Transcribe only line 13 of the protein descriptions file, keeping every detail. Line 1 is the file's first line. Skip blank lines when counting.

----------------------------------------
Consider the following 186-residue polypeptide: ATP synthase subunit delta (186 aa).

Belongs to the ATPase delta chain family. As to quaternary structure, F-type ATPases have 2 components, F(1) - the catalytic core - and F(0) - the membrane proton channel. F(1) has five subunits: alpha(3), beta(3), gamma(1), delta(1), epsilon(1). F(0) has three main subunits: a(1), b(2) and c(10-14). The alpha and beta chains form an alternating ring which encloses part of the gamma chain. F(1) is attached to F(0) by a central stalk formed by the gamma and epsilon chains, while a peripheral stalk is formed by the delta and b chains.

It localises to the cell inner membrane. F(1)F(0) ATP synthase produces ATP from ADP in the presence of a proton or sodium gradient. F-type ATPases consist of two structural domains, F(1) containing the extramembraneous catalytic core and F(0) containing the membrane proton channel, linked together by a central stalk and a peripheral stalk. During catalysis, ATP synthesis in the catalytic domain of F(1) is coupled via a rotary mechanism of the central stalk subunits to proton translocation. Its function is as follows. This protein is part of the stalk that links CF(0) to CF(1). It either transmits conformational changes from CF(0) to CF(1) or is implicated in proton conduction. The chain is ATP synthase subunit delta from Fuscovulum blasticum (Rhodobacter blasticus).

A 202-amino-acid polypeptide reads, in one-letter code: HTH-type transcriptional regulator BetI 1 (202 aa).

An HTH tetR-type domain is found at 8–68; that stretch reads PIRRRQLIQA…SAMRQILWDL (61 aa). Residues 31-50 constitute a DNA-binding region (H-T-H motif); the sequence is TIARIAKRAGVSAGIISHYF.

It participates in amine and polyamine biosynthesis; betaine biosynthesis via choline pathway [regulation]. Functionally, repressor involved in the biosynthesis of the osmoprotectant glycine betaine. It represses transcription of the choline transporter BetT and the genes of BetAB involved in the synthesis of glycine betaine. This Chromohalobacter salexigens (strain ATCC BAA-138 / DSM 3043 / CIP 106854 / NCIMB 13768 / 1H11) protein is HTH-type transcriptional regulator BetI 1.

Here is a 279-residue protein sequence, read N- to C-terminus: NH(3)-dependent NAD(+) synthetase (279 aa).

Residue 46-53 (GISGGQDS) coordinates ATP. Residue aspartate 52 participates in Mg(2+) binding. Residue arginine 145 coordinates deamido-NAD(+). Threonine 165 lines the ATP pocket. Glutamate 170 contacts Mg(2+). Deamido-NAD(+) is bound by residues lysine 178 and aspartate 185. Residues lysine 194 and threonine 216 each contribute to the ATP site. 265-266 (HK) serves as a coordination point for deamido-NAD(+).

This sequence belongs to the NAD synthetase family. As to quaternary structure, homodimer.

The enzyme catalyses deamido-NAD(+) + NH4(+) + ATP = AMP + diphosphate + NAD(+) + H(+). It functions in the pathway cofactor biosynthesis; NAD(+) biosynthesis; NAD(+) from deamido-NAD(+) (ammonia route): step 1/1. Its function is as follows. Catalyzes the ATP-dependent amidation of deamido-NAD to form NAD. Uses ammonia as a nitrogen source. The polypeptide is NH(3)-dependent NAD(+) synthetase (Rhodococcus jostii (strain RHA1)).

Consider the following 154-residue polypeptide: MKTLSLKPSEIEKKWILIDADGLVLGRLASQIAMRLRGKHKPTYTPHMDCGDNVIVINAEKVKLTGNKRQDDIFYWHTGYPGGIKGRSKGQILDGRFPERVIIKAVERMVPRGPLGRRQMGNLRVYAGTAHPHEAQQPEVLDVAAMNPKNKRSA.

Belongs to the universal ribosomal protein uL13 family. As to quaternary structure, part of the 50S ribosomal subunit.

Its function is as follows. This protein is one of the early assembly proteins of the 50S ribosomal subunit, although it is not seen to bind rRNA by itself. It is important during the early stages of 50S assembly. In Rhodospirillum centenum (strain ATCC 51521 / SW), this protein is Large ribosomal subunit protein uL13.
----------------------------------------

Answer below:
Its function is as follows. This protein is one of the early assembly proteins of the 50S ribosomal subunit, although it is not seen to bind rRNA by itself. It is important during the early stages of 50S assembly. In Rhodospirillum centenum (strain ATCC 51521 / SW), this protein is Large ribosomal subunit protein uL13.